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Diva Bag: The Lining

Here’s how the lining gets assembled for the Diva Essential Designer Bag. First you put together the pockets that will line the front and back of the bag. If you want to jazz them up, this is the time — I added jumbo rickrack to the tops edges so that I could find the pockets easily in the bag, and so that the lining wouldn’t be so boring.

The one above with rickrack is for a cell phone, and the one you can’t really see (on the left here) is a “secret” pocket to stash your wallet or cash in. It normally won’t be very visible, although the many layers of my chrome yellow fabric got very, very dark once they were stacked on top of each other. Anybody who gets this far into my bag is going to know that there’s something funny about that end of the bag. That’s not likely to happen, though, since the zipper opens from the other end.

Then you make the pockets that are attached to the sides of the interior lining. There are two medium-sized pockets on each side, each of them with a small pocket sewn onto it. One of the small pockets is cut in contrast (or, if you prefer, you could do both that way. Here’s how these pockets look sewn in to the lining:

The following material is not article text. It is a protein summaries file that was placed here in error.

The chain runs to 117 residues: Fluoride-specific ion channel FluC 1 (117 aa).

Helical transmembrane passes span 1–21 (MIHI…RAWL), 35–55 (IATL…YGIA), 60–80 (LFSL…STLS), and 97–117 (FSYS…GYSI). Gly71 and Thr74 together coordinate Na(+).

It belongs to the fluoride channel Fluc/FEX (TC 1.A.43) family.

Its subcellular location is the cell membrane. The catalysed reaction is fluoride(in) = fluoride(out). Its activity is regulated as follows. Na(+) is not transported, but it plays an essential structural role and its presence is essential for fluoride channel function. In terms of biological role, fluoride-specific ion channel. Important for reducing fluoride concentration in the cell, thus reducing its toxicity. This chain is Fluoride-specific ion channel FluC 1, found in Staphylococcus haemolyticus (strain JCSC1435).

I added D rings to the sides of each pocket, ’cause I just can’t live without my D rings. They’re attached to short pieces of one-inch black webbing, and tucked into the side seams.

Here’s the lining with the front and back pieces attached:

Once that’s done, you sew up the sides, and the interior of your bag is virtually finished:

For the most part, each pattern piece is sensibly named, but there’s one piece called “zipper remnant pocket”. The name drove me nuts. There is a zipper remnant — part of the zipper that you cut off after you sew the zipper in place. But it doesn’t have a pocket.

Eventually, I realized that two small pockets that get sewn onto the medium-sized lining pockets were cut from a strip of fabric that was also used to make the strips the zipper is sewn to: hence, the small pockets are “zipper remnant pockets”. This is possibly the world’s dumbest name for a pattern piece. Do yourself a favor and cross out the phrase everywhere you see it, and write “small inner pockets”. You’ll be happy you did.

That’s an odd mistake, though, because the directions for this bag are otherwise really beautifully written. Each step is broken down into a tidy, bite-sized piece, and there are helpful photos for places that might give you a little trouble. The order of assembly is well-thought-out, too — I loved doing the lining first because the outside of the bag is actually less complicated, and went much faster. As soon as it was done, it was pop in the lining, and viola!

The potential capacity is huge, but as we’ll see, that’s not quite how it works in practice. Next: the exterior.

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